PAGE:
PIONEER: Langdon Brown was twice charged with commercial supply of a prohibited drug over his medicinal cannabis oil distribution enterprise, but all charges against him have now been dismissed.
PIONEER: Langdon Brown was twice charged with commercial supply of a prohibited drug over his medicinal cannabis oil distribution enterprise, but all charges against him have now been dismissed. Contributed

Drugs charges dismissed against medicinal cannabis pioneer

AFTER two years of painstaking court proceedings, serious drugs charges against a leading figure in the Australian medicinal cannabis community have been dismissed.

Langdon Brown was charged with two counts of large commercial drug supply in 2016, offences which carry a maximum penalty of 20 years' jail.

Five years ago Mr Brown left a lucrative career in financial planning after watching a documentary on medicinal cannabis, and began treating others with cannabis oil at virtually no profit to himself.

But police had him in their sights.

The 2016 charges forced the closure of his young enterprise which saw 200 inquiries a day from chronically ill patients.

However last week a magistrate dismissed the charges due to a number of documented failings in police processes.

Mr Brown said Magistrate Joan Baptie, who discharged the matter last Thursday in Sydney Downing Centre Local Court, declared "no reasonable jury would convict me".

"It was a relief but I knew it was coming," Mr Brown said.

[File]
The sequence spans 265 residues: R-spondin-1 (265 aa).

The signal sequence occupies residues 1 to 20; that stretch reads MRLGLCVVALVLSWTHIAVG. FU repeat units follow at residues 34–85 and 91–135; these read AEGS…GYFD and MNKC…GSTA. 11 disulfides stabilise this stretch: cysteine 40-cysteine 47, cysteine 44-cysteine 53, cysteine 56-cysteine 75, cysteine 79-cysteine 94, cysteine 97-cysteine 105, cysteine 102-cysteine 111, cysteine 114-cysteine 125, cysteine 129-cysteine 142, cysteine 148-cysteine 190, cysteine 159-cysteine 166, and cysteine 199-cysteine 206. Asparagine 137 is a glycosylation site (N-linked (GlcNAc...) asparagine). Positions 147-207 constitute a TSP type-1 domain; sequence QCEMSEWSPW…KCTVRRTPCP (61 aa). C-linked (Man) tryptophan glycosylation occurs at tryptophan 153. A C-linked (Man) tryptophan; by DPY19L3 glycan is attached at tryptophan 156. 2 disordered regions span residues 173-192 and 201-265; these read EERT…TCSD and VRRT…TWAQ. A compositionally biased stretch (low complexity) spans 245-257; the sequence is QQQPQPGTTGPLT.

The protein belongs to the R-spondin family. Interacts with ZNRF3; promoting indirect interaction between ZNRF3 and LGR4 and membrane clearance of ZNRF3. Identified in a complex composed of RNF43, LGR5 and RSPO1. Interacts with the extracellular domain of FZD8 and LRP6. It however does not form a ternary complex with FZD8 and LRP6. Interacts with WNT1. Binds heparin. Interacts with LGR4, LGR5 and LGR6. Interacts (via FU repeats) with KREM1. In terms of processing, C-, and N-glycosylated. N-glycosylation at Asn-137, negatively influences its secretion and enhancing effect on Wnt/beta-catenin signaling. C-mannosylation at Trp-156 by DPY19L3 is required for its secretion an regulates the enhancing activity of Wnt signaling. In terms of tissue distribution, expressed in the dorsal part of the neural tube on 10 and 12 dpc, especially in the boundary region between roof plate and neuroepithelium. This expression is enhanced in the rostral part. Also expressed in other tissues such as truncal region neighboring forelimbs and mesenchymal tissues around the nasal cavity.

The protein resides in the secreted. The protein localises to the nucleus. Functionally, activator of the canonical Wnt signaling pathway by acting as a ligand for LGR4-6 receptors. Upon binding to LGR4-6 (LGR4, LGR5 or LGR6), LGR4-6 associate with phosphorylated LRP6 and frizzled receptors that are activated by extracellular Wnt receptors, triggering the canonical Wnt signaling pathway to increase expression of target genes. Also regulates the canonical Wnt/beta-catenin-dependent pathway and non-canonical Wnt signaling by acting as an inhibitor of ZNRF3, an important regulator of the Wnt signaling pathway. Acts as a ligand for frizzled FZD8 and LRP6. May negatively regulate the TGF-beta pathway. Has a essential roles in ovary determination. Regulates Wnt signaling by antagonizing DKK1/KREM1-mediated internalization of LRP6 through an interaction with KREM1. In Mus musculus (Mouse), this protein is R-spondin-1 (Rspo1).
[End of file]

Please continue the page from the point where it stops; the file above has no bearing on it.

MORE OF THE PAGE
"It would be an absolute travesty to put a person in jail who did not make a profit and had been helping sick and dying people.

"To me it's like locking up an ambulance driver."

Mr Brown said police had crucially failed to property handle, store, and test the cannabis oil.

They had made the same error after he was charged the first time in 2014 with similar offences. Those charges had also been dismissed.

He said improper storage and delayed testing meant the oil was exposed to heat, causing a process known as decarbyoxylation which inflated the THC levels.

"They didn't calibrate the machines, they didn't have certification for the machines.

"They actually confiscated non-THC tincture.

He said if police had property stored and handled the vials in the first place, the charges would have been dropped two years ago.

"When they confiscated the medicine I also had the appropriate paperwork.

"That medicine was for three people under the NSW Government Terminal Ilness cannabis scheme."

The dismissal of the charges was bittersweet conclusion to Mr Langdon's effort to produce and distribute medicinal cannabis.

He said he was forced to cease producing cannabis oil immediately and wait in limbo for two years while the court proceedings slowly unfolded.

Two of his patients with cancer died soon after police confiscated the medicine.

Originally from Sydney, Mr Brown spent 18 months while on bail living in Nimbin with the support of the Nimbin Hemp Embassy.

He said he wanted to thank the people of the Nimbin and the Northern Rivers for supporting him during the court proceedings.



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